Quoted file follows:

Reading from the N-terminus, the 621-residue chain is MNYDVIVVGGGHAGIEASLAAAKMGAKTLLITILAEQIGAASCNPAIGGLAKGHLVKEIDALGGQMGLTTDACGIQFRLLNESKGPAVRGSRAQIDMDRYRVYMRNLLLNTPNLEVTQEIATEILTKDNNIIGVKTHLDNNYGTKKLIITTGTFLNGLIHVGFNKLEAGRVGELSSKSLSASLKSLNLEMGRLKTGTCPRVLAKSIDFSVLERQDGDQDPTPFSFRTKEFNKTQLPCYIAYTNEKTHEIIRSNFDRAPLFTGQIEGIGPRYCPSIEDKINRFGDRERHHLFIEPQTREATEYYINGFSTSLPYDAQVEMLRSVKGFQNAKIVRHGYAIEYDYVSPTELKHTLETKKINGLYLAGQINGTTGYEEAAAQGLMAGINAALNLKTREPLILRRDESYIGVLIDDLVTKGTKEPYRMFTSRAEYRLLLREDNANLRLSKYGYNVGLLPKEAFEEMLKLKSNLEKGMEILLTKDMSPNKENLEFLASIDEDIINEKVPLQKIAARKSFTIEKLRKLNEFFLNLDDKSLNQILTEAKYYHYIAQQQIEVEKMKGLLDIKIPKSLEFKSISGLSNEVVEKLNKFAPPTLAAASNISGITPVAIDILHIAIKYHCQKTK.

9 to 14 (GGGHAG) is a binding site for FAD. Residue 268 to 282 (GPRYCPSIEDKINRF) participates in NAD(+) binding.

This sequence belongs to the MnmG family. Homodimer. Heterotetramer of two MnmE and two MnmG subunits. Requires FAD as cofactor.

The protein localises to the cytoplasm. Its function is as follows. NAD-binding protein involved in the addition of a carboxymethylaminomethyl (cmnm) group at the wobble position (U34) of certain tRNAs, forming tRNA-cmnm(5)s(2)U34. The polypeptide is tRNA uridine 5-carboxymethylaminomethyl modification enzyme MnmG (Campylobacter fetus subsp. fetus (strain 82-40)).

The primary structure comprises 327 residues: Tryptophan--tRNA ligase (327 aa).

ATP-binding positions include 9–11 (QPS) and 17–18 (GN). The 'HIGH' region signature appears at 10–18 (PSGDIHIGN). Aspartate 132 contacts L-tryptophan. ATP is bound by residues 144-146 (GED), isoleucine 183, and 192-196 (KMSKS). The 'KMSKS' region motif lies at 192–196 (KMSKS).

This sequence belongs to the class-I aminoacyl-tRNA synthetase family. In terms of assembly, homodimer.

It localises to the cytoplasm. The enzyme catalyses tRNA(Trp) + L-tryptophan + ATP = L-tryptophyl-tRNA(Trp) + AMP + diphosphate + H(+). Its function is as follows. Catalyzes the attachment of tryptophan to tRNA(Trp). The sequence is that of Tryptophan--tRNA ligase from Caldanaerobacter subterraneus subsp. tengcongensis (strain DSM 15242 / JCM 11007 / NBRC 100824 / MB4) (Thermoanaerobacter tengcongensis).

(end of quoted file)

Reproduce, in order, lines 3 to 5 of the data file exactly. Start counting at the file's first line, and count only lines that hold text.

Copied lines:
This sequence belongs to the MnmG family. Homodimer. Heterotetramer of two MnmE and two MnmG subunits. Requires FAD as cofactor.

The protein localises to the cytoplasm. Its function is as follows. NAD-binding protein involved in the addition of a carboxymethylaminomethyl (cmnm) group at the wobble position (U34) of certain tRNAs, forming tRNA-cmnm(5)s(2)U34. The polypeptide is tRNA uridine 5-carboxymethylaminomethyl modification enzyme MnmG (Campylobacter fetus subsp. fetus (strain 82-40)).

The primary structure comprises 327 residues: Tryptophan--tRNA ligase (327 aa).